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Jorge's Corner
The Voice of Boxing in Central and Northern California


Jose Navarro Vs. Adonis Rivas

San Jose California, Aug. 21, 2003

The best part of living in Gun Smoke and the Valley of Tears is that it has two major freeways running through it. It makes it easy to leave. Those two major high ways are also the way drugs and guns get into the Central Valley.  It doesn't help to have early release programs continuously dumping parolees into the general population. More and more kids are adopting prison behaviors, manner of dressing and self-destructive attitudes that only guarantee time in jail.  While Mayor Pedesto and his buddy, Alex Spanos the richest man in Stockton, and one of the few men in the world who owns a football team, live behind gated communities, the rest of us are forced to take our chances. Had I known before what I know now about Stockton, I would have never bought a home here.  As I said, the best thing about Stockton is being able to leave it quickly. As an avid boxing fan my most recent trip to San Joseıs HP Pavilion was another adventure. I was a little concern about the strange events occurring concurrently. A woman was killed by a white shark while swimming with sea lions off of San Clemente.  The miracle is that three lifeguards risked their lives to pull out her body, after the shark chew off her leg. And people like to say ³we have no heroes².  These guys have to be nuts or have cast iron gonads.  In another strange story out of  Northern India, thirteen children have been killed by wolves in the last two weeks.  It seems that no only has the world gone mad, so has the wild life. As much as conservatives complain about it, thank God for boxing

I missed the first match, which was no big deal. The second bout matched a tough little guy named Ricardo Baragan squaring off with Jaime Orrantia.  Baragan, a seasoned veteran came it with seven wins, three loses and one draw with three knockouts.  Jamie Orrantia came in with a record of seven wins, six loses, three draws with two knockouts.  It looked pretty even on paper.   Baragan demonstrated good boxing fundamentals along with good defensive techniques. The first round was close; I gave it to Baragan because he had the better punches. The bell rang and Orrantia could not come out because he lost his mouthpiece. It might have been gamesmanship or stupid coaches.  He made up for it by reading Baraganıs method of leading with his head and catching him with several upper cuts.  This quickly changed. Baragan started taking charge with upper cuts, left hooks and rights that rocked Orrantia.  Baragan continued to pressure Orrantia with beautiful punches that carried all his weight. Orrantia demonstrated poor fundamentals and little or no knowledge about throwing a correct punch. He never shifted his weight or pivoted his feet. Baragan clearly proved that his technique and ringsmanship were superior. Iıve said it a thousands times, its about the coaching. The coach is the painter, the fighter the Masterpiece. It is no accident that great coaches have great fighters. (Most coaches excuse the performance and behavior of big named fighters, this is completely the opposite of what they need. Anyone who saw the last Lewis fight knows what I mean, Emanuel Stewart, seems to have fallen asleep at the wheel. Lewis looked awful). Baragan punished Orrantia throughout the round.  Orrantia made the dumbest mistake possible and tried to trade shots with Baragan. He barely survived and stumbled to his corner after the bell.  The next round once again proved that training, coaching and intelligence are essential in a fighter. Orrantia lacked all of these. The only quality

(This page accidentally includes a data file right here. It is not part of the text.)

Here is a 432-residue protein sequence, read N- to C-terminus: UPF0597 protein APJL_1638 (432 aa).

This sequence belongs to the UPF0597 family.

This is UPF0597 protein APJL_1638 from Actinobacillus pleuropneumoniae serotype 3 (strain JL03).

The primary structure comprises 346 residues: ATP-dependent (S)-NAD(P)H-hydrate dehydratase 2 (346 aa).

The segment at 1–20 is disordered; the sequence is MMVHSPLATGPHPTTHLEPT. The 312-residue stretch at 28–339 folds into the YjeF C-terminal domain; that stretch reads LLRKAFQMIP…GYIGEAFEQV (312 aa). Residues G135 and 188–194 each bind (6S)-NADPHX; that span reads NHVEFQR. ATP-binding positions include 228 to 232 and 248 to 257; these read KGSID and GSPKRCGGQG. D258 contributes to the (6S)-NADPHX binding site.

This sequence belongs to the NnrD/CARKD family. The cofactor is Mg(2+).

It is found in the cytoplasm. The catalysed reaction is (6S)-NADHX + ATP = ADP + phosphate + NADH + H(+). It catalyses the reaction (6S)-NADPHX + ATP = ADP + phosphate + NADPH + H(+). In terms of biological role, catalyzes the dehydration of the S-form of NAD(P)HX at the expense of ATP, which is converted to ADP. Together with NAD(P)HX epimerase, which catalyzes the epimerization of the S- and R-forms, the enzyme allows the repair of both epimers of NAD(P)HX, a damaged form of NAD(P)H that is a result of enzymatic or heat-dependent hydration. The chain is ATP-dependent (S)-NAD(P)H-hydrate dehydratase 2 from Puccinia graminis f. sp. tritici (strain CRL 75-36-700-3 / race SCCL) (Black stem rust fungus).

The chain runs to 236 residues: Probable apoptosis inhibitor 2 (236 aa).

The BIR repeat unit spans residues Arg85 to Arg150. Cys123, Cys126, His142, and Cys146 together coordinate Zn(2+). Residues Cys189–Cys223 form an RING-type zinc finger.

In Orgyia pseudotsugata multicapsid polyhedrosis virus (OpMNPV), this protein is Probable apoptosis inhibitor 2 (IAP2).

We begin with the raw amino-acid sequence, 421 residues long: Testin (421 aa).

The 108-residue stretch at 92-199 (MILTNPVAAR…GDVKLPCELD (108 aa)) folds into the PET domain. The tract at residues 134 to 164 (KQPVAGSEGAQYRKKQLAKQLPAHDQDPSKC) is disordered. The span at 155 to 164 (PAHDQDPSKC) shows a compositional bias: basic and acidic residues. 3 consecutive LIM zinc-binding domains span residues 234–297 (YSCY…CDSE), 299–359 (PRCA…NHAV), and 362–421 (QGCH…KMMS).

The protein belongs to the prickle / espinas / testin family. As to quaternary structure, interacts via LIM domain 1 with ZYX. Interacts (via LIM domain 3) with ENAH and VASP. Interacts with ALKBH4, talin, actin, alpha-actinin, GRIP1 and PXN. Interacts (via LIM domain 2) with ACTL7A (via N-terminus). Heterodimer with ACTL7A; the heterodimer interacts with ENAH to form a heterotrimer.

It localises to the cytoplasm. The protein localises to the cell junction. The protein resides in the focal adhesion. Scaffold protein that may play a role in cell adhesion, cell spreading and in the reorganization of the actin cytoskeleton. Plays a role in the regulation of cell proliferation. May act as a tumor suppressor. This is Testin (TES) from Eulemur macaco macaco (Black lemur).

Orrantia possessed was courage, however as important as that it is, it is not enough. Baragan beat Orrantia continuously throughout the entire bout.  I believe Baragan should use more pivots as he punches, thereby increasing his punching power. He might also consider developing better hand speed and learning to fight from both sides.   As it stands now, Baragan will soon reach his peak and unless he changes coaches, he will stop improving.  This happens to many fighters, which explains why belts changes hands everyday.  Orrantia as I say has courage and a stout heart, however he must seek better coaching. He is headed for brain damage or worse.  After Orrantia was cut above the left eye his corner should have stopped the bout, but as you know few coaches ever do that.  He was behind on points and had no chance of winning.  He took an unnecessary beating, suffering continued punishment and lost anyway. What a pity, too bad his coaches didnıt take a couple of shots.  Baragan took the victory.

Hutchingson Vs. Quiroz

I came to watch the main event, however as it often happens another bout upstaged it.  “Lil” Joe Hutchinson squared off with a tough Mexican fighter named Hector Quiroz known as ³ El Canonero² which translates roughly into ³ The Artillery Man².  The Mexican people have a thing about cannons. Their national anthem refers to ³ standing at the call of the cannon ², which is how so many Mexican fighters fight. They come in throwing bombs from every angle imaginable. I ran into Joeıs manager, trainer and handler before the event. We spoke briefly. During our short conversation I advised Joe not to brawl with Quiroz I also spoke with Mr. Henry D. Orr, his coach, a down to earth, no nonsense individual. It was refreshing to meet someone as professional. I was impressed with his manner and down to earthiness. After meeting so many trash talking, delusional coaches and managers, it was a pleasure to meet someone who was not selling hype or self-promoting. I warned Joe about trading shots with this Quiroz who came in with three consecutive knockouts to his credit. Quiroz, a former NABO champion recently avenged a loss to Antonio Diaz, by stopping him in the ninth round of a tremendous battle. In my opinion Joe and Hector put on the fight of the night.